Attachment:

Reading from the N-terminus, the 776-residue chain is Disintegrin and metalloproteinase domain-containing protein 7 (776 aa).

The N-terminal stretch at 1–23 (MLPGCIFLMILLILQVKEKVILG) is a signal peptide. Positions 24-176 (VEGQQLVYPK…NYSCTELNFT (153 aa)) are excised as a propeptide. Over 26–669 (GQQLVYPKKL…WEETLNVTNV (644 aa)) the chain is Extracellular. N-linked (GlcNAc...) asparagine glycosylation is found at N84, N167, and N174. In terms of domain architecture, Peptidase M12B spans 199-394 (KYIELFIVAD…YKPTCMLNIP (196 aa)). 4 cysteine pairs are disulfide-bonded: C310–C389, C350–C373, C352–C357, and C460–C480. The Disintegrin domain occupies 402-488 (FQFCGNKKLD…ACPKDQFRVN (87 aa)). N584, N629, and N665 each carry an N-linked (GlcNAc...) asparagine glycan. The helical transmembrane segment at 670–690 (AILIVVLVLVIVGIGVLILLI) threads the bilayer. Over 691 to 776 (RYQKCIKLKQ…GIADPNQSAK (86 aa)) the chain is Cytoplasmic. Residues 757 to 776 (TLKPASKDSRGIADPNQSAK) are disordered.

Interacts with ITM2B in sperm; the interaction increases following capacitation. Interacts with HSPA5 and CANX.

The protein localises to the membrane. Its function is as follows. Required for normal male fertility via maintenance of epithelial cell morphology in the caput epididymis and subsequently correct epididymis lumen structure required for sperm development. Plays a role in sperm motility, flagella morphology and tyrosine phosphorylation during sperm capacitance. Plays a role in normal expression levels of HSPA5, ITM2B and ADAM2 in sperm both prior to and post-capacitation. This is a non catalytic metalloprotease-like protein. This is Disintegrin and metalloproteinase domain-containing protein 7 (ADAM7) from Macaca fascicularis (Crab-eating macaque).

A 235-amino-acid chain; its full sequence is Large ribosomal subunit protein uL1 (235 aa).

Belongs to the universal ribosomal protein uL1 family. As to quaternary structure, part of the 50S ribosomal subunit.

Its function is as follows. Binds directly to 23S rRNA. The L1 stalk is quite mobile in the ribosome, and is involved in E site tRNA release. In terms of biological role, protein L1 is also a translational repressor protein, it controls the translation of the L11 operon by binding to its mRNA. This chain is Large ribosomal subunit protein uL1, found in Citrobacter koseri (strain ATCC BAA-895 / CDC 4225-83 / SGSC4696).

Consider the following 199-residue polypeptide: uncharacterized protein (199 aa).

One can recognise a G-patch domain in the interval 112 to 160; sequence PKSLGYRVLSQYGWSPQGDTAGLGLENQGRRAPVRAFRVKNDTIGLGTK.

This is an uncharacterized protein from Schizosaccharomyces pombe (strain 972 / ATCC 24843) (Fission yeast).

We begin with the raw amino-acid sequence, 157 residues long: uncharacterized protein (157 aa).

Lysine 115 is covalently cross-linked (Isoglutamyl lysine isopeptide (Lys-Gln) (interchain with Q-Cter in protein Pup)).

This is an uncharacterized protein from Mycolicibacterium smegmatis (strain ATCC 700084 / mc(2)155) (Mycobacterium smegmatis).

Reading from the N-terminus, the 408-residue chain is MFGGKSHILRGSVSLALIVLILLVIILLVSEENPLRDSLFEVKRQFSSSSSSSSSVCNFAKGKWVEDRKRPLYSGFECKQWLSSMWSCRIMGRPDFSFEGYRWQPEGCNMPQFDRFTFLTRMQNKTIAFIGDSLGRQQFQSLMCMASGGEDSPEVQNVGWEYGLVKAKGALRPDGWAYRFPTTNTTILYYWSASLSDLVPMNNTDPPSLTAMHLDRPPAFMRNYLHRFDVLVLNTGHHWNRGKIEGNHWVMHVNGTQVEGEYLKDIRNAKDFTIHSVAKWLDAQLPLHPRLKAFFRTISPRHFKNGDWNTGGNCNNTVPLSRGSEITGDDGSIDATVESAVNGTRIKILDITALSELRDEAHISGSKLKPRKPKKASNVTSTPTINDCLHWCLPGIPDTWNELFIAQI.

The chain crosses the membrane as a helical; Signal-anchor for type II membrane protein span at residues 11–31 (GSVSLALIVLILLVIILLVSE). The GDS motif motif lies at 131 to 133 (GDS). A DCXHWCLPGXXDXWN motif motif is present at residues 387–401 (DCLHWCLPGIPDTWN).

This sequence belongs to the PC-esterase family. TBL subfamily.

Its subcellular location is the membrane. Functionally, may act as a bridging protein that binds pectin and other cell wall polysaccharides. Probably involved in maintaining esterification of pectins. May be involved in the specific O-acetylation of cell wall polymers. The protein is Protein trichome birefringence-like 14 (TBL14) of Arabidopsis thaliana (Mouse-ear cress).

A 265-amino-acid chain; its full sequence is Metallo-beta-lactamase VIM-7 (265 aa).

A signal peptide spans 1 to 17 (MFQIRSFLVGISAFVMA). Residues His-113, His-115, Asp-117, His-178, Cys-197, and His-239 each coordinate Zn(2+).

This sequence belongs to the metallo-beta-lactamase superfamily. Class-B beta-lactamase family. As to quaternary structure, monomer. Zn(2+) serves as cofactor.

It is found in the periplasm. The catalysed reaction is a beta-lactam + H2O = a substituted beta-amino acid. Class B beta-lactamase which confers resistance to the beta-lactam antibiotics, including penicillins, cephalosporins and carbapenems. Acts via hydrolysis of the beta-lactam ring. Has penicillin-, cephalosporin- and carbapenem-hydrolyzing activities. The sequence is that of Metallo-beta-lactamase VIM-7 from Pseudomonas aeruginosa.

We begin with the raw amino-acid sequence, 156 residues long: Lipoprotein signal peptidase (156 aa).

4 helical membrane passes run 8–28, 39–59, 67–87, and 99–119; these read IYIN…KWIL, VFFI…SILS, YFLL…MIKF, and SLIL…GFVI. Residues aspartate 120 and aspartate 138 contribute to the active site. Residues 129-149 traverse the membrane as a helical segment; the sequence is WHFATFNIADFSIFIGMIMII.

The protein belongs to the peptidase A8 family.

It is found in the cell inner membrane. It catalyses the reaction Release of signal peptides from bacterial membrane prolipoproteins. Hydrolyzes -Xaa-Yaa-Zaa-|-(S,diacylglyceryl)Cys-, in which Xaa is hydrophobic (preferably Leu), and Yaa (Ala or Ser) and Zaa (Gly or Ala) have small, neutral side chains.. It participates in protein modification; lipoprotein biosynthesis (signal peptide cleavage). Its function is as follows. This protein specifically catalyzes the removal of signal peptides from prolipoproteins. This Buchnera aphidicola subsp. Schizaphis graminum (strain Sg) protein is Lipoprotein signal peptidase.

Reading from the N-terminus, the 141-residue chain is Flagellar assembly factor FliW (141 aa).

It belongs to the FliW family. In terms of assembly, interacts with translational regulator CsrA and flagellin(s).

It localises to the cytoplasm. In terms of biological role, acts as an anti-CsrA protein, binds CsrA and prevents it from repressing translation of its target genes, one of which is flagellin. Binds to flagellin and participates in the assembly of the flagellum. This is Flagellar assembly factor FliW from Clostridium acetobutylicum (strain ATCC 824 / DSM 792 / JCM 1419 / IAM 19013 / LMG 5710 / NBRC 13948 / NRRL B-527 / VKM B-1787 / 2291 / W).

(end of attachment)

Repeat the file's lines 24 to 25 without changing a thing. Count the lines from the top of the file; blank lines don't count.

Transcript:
The protein belongs to the peptidase A8 family.

It is found in the cell inner membrane. It catalyses the reaction Release of signal peptides from bacterial membrane prolipoproteins. Hydrolyzes -Xaa-Yaa-Zaa-|-(S,diacylglyceryl)Cys-, in which Xaa is hydrophobic (preferably Leu), and Yaa (Ala or Ser) and Zaa (Gly or Ala) have small, neutral side chains.. It participates in protein modification; lipoprotein biosynthesis (signal peptide cleavage). Its function is as follows. This protein specifically catalyzes the removal of signal peptides from prolipoproteins. This Buchnera aphidicola subsp. Schizaphis graminum (strain Sg) protein is Lipoprotein signal peptidase.